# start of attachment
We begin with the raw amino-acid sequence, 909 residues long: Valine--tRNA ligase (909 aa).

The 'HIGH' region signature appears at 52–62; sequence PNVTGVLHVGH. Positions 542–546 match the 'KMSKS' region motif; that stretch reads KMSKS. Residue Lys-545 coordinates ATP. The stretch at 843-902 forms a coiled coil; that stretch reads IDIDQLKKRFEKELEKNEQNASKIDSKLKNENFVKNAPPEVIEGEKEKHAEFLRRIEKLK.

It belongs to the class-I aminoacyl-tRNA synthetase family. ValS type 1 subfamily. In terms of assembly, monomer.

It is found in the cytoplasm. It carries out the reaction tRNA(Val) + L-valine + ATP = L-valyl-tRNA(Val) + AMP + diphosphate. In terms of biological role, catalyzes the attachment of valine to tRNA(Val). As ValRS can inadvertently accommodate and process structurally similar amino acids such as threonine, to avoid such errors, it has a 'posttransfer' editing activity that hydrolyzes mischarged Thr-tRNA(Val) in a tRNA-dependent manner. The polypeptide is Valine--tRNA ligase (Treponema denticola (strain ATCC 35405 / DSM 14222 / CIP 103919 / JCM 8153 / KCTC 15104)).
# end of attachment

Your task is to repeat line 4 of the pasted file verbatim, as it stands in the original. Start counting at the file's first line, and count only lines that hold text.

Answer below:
It is found in the cytoplasm. It carries out the reaction tRNA(Val) + L-valine + ATP = L-valyl-tRNA(Val) + AMP + diphosphate. In terms of biological role, catalyzes the attachment of valine to tRNA(Val). As ValRS can inadvertently accommodate and process structurally similar amino acids such as threonine, to avoid such errors, it has a 'posttransfer' editing activity that hydrolyzes mischarged Thr-tRNA(Val) in a tRNA-dependent manner. The polypeptide is Valine--tRNA ligase (Treponema denticola (strain ATCC 35405 / DSM 14222 / CIP 103919 / JCM 8153 / KCTC 15104)).